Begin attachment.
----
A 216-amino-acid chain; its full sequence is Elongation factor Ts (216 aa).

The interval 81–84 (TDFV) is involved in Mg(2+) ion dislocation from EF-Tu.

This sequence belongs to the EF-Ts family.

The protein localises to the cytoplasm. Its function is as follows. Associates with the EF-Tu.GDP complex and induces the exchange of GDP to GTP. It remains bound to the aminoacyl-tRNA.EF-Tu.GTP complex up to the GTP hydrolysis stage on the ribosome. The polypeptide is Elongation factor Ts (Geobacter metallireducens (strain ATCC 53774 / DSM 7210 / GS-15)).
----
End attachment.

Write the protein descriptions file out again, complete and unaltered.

A 216-amino-acid chain; its full sequence is Elongation factor Ts (216 aa).

The interval 81–84 (TDFV) is involved in Mg(2+) ion dislocation from EF-Tu.

This sequence belongs to the EF-Ts family.

The protein localises to the cytoplasm. Its function is as follows. Associates with the EF-Tu.GDP complex and induces the exchange of GDP to GTP. It remains bound to the aminoacyl-tRNA.EF-Tu.GTP complex up to the GTP hydrolysis stage on the ribosome. The polypeptide is Elongation factor Ts (Geobacter metallireducens (strain ATCC 53774 / DSM 7210 / GS-15)).